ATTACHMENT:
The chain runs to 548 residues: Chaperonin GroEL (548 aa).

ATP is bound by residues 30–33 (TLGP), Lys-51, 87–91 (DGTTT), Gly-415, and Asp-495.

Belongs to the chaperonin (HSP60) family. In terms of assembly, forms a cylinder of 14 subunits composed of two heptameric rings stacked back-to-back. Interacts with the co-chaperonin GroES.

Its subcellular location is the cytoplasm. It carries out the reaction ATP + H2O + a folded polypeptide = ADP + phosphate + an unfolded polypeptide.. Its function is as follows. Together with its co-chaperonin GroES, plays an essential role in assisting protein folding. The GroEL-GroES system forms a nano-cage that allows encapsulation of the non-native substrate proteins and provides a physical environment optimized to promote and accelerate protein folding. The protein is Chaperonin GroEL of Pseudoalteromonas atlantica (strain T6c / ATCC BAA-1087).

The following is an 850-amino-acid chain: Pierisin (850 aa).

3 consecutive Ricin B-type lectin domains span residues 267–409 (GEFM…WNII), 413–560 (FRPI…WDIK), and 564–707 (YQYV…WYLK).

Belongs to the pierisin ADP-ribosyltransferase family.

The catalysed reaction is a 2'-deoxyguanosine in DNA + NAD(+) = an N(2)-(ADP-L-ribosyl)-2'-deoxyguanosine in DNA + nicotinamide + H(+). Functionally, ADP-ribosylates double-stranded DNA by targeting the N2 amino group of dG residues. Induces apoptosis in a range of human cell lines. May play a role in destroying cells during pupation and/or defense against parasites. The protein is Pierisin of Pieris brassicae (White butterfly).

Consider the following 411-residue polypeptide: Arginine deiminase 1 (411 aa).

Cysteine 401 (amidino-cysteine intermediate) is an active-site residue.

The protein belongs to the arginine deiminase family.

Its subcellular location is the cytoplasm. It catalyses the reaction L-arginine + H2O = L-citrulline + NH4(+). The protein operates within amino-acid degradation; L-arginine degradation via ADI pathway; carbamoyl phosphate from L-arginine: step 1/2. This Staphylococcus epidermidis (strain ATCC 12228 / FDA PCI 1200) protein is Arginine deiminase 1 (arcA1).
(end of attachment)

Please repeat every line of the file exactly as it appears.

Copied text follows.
The chain runs to 548 residues: Chaperonin GroEL (548 aa).

ATP is bound by residues 30–33 (TLGP), Lys-51, 87–91 (DGTTT), Gly-415, and Asp-495.

Belongs to the chaperonin (HSP60) family. In terms of assembly, forms a cylinder of 14 subunits composed of two heptameric rings stacked back-to-back. Interacts with the co-chaperonin GroES.

Its subcellular location is the cytoplasm. It carries out the reaction ATP + H2O + a folded polypeptide = ADP + phosphate + an unfolded polypeptide.. Its function is as follows. Together with its co-chaperonin GroES, plays an essential role in assisting protein folding. The GroEL-GroES system forms a nano-cage that allows encapsulation of the non-native substrate proteins and provides a physical environment optimized to promote and accelerate protein folding. The protein is Chaperonin GroEL of Pseudoalteromonas atlantica (strain T6c / ATCC BAA-1087).

The following is an 850-amino-acid chain: Pierisin (850 aa).

3 consecutive Ricin B-type lectin domains span residues 267–409 (GEFM…WNII), 413–560 (FRPI…WDIK), and 564–707 (YQYV…WYLK).

Belongs to the pierisin ADP-ribosyltransferase family.

The catalysed reaction is a 2'-deoxyguanosine in DNA + NAD(+) = an N(2)-(ADP-L-ribosyl)-2'-deoxyguanosine in DNA + nicotinamide + H(+). Functionally, ADP-ribosylates double-stranded DNA by targeting the N2 amino group of dG residues. Induces apoptosis in a range of human cell lines. May play a role in destroying cells during pupation and/or defense against parasites. The protein is Pierisin of Pieris brassicae (White butterfly).

Consider the following 411-residue polypeptide: Arginine deiminase 1 (411 aa).

Cysteine 401 (amidino-cysteine intermediate) is an active-site residue.

The protein belongs to the arginine deiminase family.

Its subcellular location is the cytoplasm. It catalyses the reaction L-arginine + H2O = L-citrulline + NH4(+). The protein operates within amino-acid degradation; L-arginine degradation via ADI pathway; carbamoyl phosphate from L-arginine: step 1/2. This Staphylococcus epidermidis (strain ATCC 12228 / FDA PCI 1200) protein is Arginine deiminase 1 (arcA1).